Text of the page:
Former deputy PM Tim Fischer dies after long battle with cancer

Tom Flanagan
News Reporter

Former deputy prime minister Tim Fischer has died aged 73 after a decade-long battle with cancer.

On Tuesday, it was reported he was gravely-ill in hospital at the the Albury-Wodonga Cancer Centre.

He died at the centre surrounded by family.

Last year he announced he was battling acute leukaemia, which followed a struggle with cancer since 2008.

Former deputy prime minister Tim Fischer last year. Source: AAP

Mr Fischer, who first became an MP at the age of 24, was Nationals leader from 1990 to 1999 and deputy prime minister in the Howard government from 1996 to 1999.

Mr Fischer supported Mr Howard in staring down angry rural constituents during the introduction of Australia's tough gun laws following the Port Arthur massacre.

He quit politics in 2001, however it was hardly retirement.

He worked for charities, he lobbied for agricultural research and - long a consuming interest - trains. He was chairman of Tourism Australia for three years.

Then, in 2008, Labor prime minister Kevin Rudd asked him to be Australia's first resident ambassador to the Holy See.

Fischer was responsible for much of the organisation for the canonisation of Mary MacKillop and the finishing stages of Domus Australia - a Roman guesthouse for Australians.

He gave up most of his public roles and moved with wife Judy to a cattle farm at Mudgegonga, near Yackandandah in Victoria's northeast.

Mr Fischer at Parliament House in 2000. Source: AAP

According to The Australian, Mr Fischer has previously battled bladder cancer, prostate cancer, melanoma and ­leukaemia in recent years.

Mr Fischer, who was born in Lockhart, NSW, in 1946, served in the Vietnam War, which he has previously said has contributed to his cancer diagnosis after exposure to the chemical Agent Orange.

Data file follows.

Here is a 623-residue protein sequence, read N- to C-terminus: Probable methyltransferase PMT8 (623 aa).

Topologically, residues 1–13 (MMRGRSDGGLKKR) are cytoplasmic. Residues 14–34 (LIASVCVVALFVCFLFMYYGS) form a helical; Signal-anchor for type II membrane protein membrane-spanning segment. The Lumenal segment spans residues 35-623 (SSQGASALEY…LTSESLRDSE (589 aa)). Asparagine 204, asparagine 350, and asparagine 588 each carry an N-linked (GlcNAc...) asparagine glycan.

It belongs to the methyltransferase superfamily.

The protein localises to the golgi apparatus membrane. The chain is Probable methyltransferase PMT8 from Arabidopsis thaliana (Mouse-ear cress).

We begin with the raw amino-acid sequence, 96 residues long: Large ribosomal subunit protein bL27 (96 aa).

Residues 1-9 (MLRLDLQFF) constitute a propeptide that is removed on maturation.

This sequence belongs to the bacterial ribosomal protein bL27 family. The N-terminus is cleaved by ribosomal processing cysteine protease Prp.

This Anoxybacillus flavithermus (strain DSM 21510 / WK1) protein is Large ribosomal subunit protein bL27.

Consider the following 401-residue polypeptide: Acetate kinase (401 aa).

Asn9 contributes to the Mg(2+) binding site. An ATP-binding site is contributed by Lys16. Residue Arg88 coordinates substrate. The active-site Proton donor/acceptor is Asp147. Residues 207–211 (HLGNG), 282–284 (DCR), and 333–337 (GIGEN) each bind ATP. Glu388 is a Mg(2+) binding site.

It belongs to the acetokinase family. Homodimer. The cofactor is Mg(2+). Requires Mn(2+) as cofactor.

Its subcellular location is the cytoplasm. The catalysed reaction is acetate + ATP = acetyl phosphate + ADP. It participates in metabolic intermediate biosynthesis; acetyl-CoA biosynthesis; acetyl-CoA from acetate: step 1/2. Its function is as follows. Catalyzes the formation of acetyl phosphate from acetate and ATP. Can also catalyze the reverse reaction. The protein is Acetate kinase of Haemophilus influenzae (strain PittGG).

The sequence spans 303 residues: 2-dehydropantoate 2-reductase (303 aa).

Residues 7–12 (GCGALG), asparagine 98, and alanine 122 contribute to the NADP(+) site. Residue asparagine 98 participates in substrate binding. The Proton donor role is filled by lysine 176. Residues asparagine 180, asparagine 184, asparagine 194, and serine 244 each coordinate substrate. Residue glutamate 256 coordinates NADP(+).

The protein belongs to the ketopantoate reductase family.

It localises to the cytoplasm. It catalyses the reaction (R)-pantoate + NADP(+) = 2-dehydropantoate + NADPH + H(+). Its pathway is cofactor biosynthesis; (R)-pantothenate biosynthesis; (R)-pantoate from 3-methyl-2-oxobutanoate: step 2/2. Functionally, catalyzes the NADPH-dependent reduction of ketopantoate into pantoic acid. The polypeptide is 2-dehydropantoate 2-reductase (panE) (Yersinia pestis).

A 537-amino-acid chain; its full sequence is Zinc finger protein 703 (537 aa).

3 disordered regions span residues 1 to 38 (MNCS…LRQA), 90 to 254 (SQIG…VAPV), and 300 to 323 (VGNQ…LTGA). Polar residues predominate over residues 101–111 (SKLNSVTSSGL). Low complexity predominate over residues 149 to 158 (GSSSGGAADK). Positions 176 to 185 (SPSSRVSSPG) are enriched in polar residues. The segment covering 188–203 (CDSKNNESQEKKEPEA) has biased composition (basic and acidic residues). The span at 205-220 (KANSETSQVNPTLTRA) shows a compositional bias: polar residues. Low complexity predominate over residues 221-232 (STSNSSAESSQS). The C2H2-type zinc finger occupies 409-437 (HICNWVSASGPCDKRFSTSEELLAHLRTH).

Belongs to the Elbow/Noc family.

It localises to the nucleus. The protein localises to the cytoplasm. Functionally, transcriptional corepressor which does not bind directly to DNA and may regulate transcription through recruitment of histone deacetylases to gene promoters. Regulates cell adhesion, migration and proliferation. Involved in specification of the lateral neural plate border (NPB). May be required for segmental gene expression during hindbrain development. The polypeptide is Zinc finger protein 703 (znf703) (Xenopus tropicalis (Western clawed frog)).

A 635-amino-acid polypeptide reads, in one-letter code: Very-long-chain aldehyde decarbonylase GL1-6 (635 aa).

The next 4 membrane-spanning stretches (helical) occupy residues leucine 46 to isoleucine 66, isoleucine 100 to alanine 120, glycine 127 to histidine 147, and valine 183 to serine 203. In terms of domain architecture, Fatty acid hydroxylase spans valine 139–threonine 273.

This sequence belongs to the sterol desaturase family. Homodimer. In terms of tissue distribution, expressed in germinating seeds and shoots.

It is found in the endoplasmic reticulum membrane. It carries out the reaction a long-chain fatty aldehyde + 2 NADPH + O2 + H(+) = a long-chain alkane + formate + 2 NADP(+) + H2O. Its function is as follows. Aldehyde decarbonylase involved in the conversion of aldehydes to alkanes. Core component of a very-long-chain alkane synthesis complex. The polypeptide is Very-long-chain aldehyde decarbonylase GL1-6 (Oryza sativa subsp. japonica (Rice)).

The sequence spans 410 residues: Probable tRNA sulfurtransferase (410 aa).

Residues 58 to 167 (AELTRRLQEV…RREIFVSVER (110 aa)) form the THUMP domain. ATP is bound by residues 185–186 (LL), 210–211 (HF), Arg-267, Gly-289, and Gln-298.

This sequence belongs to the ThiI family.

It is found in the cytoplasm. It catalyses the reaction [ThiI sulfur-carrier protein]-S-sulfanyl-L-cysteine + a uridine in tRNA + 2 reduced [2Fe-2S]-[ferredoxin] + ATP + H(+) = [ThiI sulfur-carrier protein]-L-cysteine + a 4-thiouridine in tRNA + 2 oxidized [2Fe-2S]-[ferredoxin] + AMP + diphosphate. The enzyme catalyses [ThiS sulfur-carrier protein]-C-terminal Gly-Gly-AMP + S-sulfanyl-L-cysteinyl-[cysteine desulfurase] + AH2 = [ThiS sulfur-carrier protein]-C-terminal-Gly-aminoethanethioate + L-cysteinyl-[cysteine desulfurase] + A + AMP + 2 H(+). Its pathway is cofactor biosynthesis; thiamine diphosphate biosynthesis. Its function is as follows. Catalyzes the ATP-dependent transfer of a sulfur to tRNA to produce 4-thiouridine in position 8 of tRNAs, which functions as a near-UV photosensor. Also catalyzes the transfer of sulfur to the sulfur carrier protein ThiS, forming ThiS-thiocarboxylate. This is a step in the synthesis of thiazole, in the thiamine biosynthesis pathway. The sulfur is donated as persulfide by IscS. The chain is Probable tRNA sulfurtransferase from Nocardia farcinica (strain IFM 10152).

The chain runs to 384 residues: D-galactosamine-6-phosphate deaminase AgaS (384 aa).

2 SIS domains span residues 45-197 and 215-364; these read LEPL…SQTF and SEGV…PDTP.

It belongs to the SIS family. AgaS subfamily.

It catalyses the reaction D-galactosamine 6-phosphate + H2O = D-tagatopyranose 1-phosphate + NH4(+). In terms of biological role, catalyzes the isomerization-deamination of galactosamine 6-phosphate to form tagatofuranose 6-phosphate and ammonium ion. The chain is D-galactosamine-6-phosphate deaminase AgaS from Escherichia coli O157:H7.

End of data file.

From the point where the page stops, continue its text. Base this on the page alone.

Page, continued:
In May, when he opened a museum dedicated to his life at his birthplace, he revealed he was hoping for a remission.

“Almost in remission, not quite. I am just uplifted by this nice gallery," he said at the time.

Tributes flood in for Fischer

Prime Minister Scott Morrison led the tributes for Mr Fischer following his death.

“Tim Fischer was a dear friend. Jenny and I are deeply saddened by Tim’s passing,” Mr Morrison said on Twitter.

“Tim Fischer was a big Australian in every sense of the word. Big in stature, big in his belief, big in his passion, big in his vision for what Australians could achieve and big in his view of Australia’s place in the world.

“As a result, Tim Fischer will forever cast a big shadow on our nation. Jenny and my thoughts and those of our entire nation are with Tim’s wife Judy, their sons Harrison and Dominic and his extended family and many friends.

“Thank you Tim, we loved you very much.”

The prime minister has offered Mr Fischer's family a state funeral.

Australian Ambassador to the US and former treasurer Joe Hockey thanked Mr Fischer for his work to implementing Australia’s current gun laws.

“I am hugely saddened to hear that former Deputy PM Tim Fischer has just passed away. Any Australian that is grateful for our gun laws can thank Tim Fischer for his courage at that time.

“Generations to come will owe him a great debt. We will miss you mate.”

Prominent political journalist Michelle Grattan, who famously backtracked on comments about his appointment as Nationals leader, offered her condolences on Thursday.

“Deep sympathy to Tim Fischer's family - a man deservedly liked by everyone who came into contact with him,” she said.

She said in 1990 that Mr Fischer could become an object of ridicule and it beggared belief that the Nationals could invest their faith in him.

Mr Fischer is introduced to Pope Benedict XVI in 2008. Source: AAP

Nine years later, when Fischer quit politics, Grattan sent him flowers with a note saying "I got it so wrong".

Former prime minister Kevin Rudd was responsible for appointing Mr Fischer as Australia's "first and best" ambassador to the Vatican.

"I will never forget him in his beloved Akubra with me in audience with the Pope. A good Australian," Mr Rudd said.

Queensland Nationals MP Keith Pitt last spoke to Mr Fischer a few days ago.

"He was his usual pragmatic self. His passing is a great loss for his family, the Nationals and the nation," he said.

Nationals frontbencher Darren Chester said Mr Fischer's was a life well-lived.

"A great Australian who set the benchmark for dedicated, respectful, passionate service to our country," Mr Chester said.

"In uniform, in parliament and as a statesman he was a true gentleman."

More to come.

With AAP

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